Emotionalism at Play

This morning I woke up in tears, the kind typically reserved for when Oprah interviews you.  I guess my life sometimes feels like I’m in a labyrinth, one that seems to be a lot easier for other people to navigate but incredibly road-blockey for me.  I’m sure I’ll find a way to laugh about this later but not now.  The crummy weather day is insisting I remain miserable, sad and hopeless.

The good news is that I’m going to try to bottle the feeling and use it later as an element in a new series of paintings.  I have a vague idea of what they’ll look like – I often tell my students that I tend towards having psychic visions of future work, which helps to focus me during the process of going from thumbnail sketch to reality.  There are no thumbnail sketches yet.  Just feelings, colors, and fleeting imagery.  The planned series will be titled Futura, which is funny that I know that  – the way I knew I would call my cat Jasper before I met him.

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I didn’t have a working title for a series of paper collage works I displayed back in 2004.  I received a grant from Senator John DeFrancisco and subsequently was granted a lot of press on the show that accompanied the artwork.  It didn’t actually work that way, but in reverse.  I made the art a couple years before, secured an art show at Pastabilities restaurant in Armory Square (downtown Syracuse), charged up a storm to frame the art then applied for and received the $1,000 grant (or was it $1,500?  I don’t remember).

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I used to teach at Bryant & Stratton, my second job out of college, in the long-defunct Fashion Merchandising program where as a business college professor, I learned and taught students to write press releases that would get them noticed.  I had a lot of success with my own press releases, frequently getting follow-up articles about my work published in the local papers.

John DeFrancisco is someone I’m following on Twitter.  Yeah – I tweet now.  You can see the link somewhere on the side of this blog post.  It’s https://twitter.com/karentashkovski.  I’m @KarenTashkovski.  I’ve tweeted a handful of times, mainly links to my social media activities – Pinterest, Facebook, here, etc.  I’m learning the whole hashtag culture or as I refer to it – number sign.  And I’m re-tweeting and following back.  Cyberspace is a vast black hole but it has the dichotomy of being a small world as well.  Kim Kardashian (yes, I’m following her – who isn’t?) could easily flick a thumb and retweet to her universe and all of a sudden as a consequence because we’ll become besties, I will be able to identify a Kanye West song (or not, probably not.  I’m more of a classic rock/alternative person).  Hopefully the real consequence will be resulting sales.  People have a lot of power at their fingertips, to friend you, connect with you and know you or at least your on-line persona.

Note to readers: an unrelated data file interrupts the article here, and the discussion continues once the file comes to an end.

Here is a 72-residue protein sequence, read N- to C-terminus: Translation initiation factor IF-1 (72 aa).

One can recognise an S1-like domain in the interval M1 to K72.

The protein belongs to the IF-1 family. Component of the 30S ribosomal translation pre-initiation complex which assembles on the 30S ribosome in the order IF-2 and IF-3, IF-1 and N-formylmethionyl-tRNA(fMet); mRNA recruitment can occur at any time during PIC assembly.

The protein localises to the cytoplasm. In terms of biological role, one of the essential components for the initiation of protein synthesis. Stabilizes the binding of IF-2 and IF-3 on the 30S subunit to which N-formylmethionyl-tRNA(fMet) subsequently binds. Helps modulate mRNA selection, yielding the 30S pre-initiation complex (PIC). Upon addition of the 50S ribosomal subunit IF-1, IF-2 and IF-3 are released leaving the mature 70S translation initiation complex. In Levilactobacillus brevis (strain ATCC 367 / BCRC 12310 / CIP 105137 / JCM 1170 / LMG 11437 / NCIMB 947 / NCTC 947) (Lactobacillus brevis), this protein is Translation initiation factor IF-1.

I have a google email now too.  It’s ktashkovski@gmail.com.  I needed it for something, I can’t remember what now – and used it successfully to send Linda Bigness those videos through google docs.  So they should be up shortly on You Tube and on here.  Oh yeah, that’s what it was.  I’m on You Tube.  I have a channel (meant to be said with a posh British accent).  I posted three videos, two of them of my students in my super secret (not so secret) Harry Potter club at school.

The hope with that is to seek a fairy-godmother-wizard person who will pay to send my students and their families to Harry Potter World in Florida.  Oprah, are you listening?  Because I’ve mentioned you twice now.  And if you want to do a surprise interview first, then I will be well prepared.  I have mastered the ugly cry and everything.

http://www.youtube.com/channel/UCQFc9d1i6QGQcQBsimYyWyQ

 

 

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Retrospective Reflection

My mom is not a hoarder.  Everything she has is organized – she just keeps a lot of stuff. In her defense, it’s a lot of our stuff, my sisters and me, things we left behind when we moved out.  I can ask her for the most random thing – a super-ball for playing jacks for example, and she will produce it in thirty seconds or less.